Rising US shale oil production, pipeline constraints and distance to the Gulf of Mexico export terminals are currently creating some major price discrepancies within the US market.
Source: Bloomberg and CME
US oil production continues to surge and with that we are seeing bottlenecks starting to emerge. Pipelines increasingly running close to capacity have dislocated the price of oil produced in the Permian region in West Texas from the rest of the US. The chart above shows the wide discrepancies between Permian shale oil priced at Midland compared with WTI crude oil at Cushing. The price of oil at the major oil export hubs on the Mexican Gulf Coast, not least the Louisiana Offshore Oil Port (LOOP), reflects a price much closer to that of Brent crude, the global benchmark.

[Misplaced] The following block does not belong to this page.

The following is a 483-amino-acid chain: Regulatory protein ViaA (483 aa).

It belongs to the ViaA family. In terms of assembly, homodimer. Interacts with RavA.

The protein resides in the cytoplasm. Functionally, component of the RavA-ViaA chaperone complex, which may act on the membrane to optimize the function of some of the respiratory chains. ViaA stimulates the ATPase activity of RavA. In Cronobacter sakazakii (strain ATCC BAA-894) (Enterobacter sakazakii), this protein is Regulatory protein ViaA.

Brent crude has currently got a technical upside target just below $82/b, the 61.8% retracement of the 2014 to 2016 sell-off. But this depends on its ability to hold onto the current non-fundamental risk premium, estimated to be somewhere between $5 and $10.
Source: Saxo Bank
Gold's recent slide paused after the Federal Open Market Committee at its latest meeting was seen sticking to its gradual tightening policy, while the China/US trade war and US/Iran sanctions and Israel/Iran military concerns provided some underlying support. The weakness seen during the past three weeks has primarily been driven by a recovering dollar.
The US jobs report for April saw the dollar strengthen further on a strong headline number but with no signs of wage pressure picking up ,bonds were allowed to run a tad higher, thereby providing gold with an offset against the dollar strength.